TRANSLATE FROM SPANISH TO ENGLISH is on a campaign against ALZHEIMER’S, people! So yes, here we are and today we have a nice piece of revelation for you guys; today we learn that all of these language learning and all this Spanish this, Spanish that – are actually helping us AGAINST ALZHEIMERS!
According to this study:
Psychologist Ellen Bialystok and her colleagues at York University in Toronto recently tested about 450 patients who had been diagnosed with Alzheimer’s. Half of these patients were bilingual, and half spoke only one language.
While all the patients had similar levels of cognitive impairment, the researchers found that those who were bilingual had been diagnosed with Alzheimer’s about four years later, on average, than those who spoke just one language. And the bilingual people reported their symptoms had begun about five years later than those who spoke only one language.
“What we’ve been able to show is that in these patients… all of whom have been diagnosed with Alzheimer’s and are all at the same level of impairment, the bilinguals on average are four to five years older — which means that they’ve been able to cope with the disease,” Bialystok said.
She presented her findings today (Feb. 18) here at the annual meeting of the American Association for the Advancement of Science. Some results of this research were published in the Nov. 9, 2010 issue of the journal Neurology.
CT brain scans of the Alzheimer’s patients showed that, among patients who are functioning at the same level, those who are bilingual have more advanced brain deterioration than those who spoke just one language. But this difference wasn’t apparent from the patients’ behaviors, or their abilities to function. The bilingual people acted like monolingual patients whose disease was less advanced.
“Once the disease begins to compromise this region of the brain, bilinguals can continue to function,” Bialystok said. “Bilingualism is protecting older adults, even after Alzheimer’s disease is beginning to affect cognitive function.”
The researchers think this protection stems from brain differences between those speak one language and those who speak more than one. In particular, studies show bilingual people exercise a brain network called the executive control system more. The executive control system involves parts of the prefrontal cortex and other brain areas, and is the basis of our ability to think in complex ways, Bialystok said.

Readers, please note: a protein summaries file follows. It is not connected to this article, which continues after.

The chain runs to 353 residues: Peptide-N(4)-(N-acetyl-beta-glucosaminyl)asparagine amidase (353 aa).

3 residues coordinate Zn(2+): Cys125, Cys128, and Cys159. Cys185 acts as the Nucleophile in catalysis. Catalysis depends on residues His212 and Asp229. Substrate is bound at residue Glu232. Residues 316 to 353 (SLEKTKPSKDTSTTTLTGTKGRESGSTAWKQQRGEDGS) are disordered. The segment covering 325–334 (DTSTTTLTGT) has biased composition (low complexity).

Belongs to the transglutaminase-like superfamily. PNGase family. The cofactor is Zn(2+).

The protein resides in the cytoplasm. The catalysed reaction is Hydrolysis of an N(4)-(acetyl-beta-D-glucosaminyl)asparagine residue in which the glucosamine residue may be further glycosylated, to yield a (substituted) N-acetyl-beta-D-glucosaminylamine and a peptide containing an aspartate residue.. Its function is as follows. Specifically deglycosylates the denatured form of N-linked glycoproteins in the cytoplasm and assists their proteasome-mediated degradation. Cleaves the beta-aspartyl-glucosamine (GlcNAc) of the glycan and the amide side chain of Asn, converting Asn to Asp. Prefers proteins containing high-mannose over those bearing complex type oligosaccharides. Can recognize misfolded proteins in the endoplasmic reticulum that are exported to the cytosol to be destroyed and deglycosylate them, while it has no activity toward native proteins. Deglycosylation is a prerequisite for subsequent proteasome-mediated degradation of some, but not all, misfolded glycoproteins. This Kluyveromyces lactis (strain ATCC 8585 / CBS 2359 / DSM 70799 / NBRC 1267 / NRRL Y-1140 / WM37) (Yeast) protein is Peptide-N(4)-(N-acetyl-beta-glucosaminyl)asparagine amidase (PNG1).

“It’s the most important part of your mind,” she said. “It controls attention and everything we think of as uniquely human thought.”
Bilingual people, the theory goes, constantly have to exercise this brain system to prevent their two languages from interfering with one another. Their brains must sort through multiple options for each word, switch back and forth between the two languages, and keep everything straight.
Apparently- learning another language is a bit of a workout for the brain – especially when you reach the state wherein your brain has set its “own room” for the specific language when it has to create several connections between and pathways.
So all of these challenges are stimulating our brain possibly helping us with Alzheimer’s – if ever we are going to develop it later in life. The brain will be like a muscle that has been conditioned very well- the more conditioned it is the lesser chances of degradation.
And language learning is just something that is very very challenging for the brain as far as acquisition goes – that is why here in Translate for Spanish to English, we make language learning fun and “BRAIN FRIENDLY” and make it more like “ACQUISITION” and not just “studying” like how it should be.
note: Of course a healthy lifestyle and regular physical activity is also a must to decrease your chances of developing degenerative diseases like Alzheimer’s later in life. With food please DON’T ever eat in a FASTFOOD! Except if you really want to develop all sorts of chronic illnesses later in life.
So people! Invite your monolingual friends and learn another language here at TFSTE, in our campaign for language learning- in our campaign against Alzheimer’s!
Let me ask you guys: Do you have any relatives who were diagnosed with Alzheimer’s? If so how is it like? How about you? Do you have any familial history with alzheimer’s? If so what are the steps you are taking for yourself in the future?